We have ensured that children are exposed to a wide range of sports and activities. Teachers must teach the sports and activities outlined in the curriculum map to ensure children receive a broad and balanced physical education. During Games Sessions however, teachers are free to choose any sport or activity – even if it is not on their year groups curriculum map. We need to ensure that our children are happy and engaged in physical activity so that they see the mental benefits of sport. Every class is different and will have different preferences when it comes to sport and physical activity.
Our PE teaching will have the following principles:
Vocabulary – our curriculum maps outline key vocabulary which should appear in teaching during a unit. These words will be constantly revisited, discussed and applied throughout the unit.
Explanation – our well-connected, clear curriculum means subject knowledge for teachers is secure and new skills are clearly shared with pupils in engaging ways. Pupils are encouraged to remember what they learnt previously and consider how this links to what they are learning now. Older children may also be guided into think about how this will link to future learning.
Challenge – we have high expectations for all students. We scaffold and differentiate when needed but we also do not limit. In PE, children are encouraged to express their creativity in a number of different ways which are not always possible in the classroom.
Practise and Application – after direct teaching, all children will be given the opportunity to practise a new skill. PE lessons should aim to prioritise practise time over instruction time.
Evaluating – we will use self and peer assessment to encourage students to improve their performance by evaluating and assessing their own work and the work of others.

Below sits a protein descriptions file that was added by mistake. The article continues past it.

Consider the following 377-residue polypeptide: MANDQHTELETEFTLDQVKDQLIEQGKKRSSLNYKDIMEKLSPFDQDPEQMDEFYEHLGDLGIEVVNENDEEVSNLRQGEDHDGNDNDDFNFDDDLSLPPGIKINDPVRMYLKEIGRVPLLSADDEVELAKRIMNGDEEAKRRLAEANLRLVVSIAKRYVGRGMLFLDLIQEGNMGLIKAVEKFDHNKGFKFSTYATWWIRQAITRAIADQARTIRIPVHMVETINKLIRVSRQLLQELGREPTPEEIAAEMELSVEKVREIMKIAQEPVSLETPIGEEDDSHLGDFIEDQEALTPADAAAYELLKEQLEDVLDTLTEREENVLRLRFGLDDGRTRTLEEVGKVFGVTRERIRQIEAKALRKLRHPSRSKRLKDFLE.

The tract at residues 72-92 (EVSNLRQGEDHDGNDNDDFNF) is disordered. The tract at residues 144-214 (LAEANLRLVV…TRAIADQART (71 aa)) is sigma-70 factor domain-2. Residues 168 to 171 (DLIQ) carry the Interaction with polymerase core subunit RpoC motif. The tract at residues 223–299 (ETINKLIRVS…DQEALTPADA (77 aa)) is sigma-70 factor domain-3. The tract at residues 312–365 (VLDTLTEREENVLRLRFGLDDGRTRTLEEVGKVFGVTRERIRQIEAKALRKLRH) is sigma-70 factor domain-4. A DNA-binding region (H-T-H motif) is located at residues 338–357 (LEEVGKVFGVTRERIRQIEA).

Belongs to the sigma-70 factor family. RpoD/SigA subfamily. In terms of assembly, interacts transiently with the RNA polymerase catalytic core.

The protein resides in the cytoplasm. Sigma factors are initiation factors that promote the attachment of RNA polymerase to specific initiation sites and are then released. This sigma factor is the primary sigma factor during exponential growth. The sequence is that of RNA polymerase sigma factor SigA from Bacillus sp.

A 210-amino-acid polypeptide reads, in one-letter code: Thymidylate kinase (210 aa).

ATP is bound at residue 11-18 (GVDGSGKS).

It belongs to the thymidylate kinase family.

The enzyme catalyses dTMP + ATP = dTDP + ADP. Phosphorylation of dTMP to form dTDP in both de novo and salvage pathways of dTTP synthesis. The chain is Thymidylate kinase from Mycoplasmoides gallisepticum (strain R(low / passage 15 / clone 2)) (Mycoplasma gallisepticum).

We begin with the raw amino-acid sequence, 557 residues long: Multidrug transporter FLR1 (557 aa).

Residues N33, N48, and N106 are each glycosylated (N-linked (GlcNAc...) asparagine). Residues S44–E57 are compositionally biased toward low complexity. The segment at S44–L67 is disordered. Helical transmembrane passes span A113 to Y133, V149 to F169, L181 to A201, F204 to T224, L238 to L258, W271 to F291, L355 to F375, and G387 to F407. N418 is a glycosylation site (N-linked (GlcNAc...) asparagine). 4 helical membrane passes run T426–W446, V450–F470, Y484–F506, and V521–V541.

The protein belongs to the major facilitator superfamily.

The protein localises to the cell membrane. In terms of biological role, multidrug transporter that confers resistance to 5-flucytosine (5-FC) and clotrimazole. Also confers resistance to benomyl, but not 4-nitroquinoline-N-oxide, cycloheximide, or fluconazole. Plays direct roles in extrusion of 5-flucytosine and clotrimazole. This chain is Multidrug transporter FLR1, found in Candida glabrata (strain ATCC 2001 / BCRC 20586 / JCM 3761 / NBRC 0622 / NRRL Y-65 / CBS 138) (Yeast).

Feedback – we will provide verbal feedback to our children and ensure that this happens ‘live’ during lessons as much as possible. This will enable misconceptions, are addressed and skills are refined and developed immediately.
Sportsmanship - we will value participation over performance and we encourage children to share this ethos. Children will be taught how to win and also how to lose in a respectful way.
Teamwork – we will develop social and communication skills which children can transfer to other areas of their lives.
Core Tasks – these tasks are seen as an end point in the unit – something to work towards. If children master all of the taught skills, they will be able to participate actively and confidently in the core task.
Parents and Guardians
We aim to engage parents in our PE curriculum in a number of ways. We strongly believe that home support can contribute to high standards of attainment and progress. We engage parents in the following ways:
Wider Community and Cultural Capital
Children at Queen’s Park regularly attend educational visits across London, quite often including a link to sport e.g.trips to the Cricket Festival at Lords, tours of Chelsea Football Club. After school clubs are frequently sports-based and we regularly participate in local sports competitions and friendly games against other schools.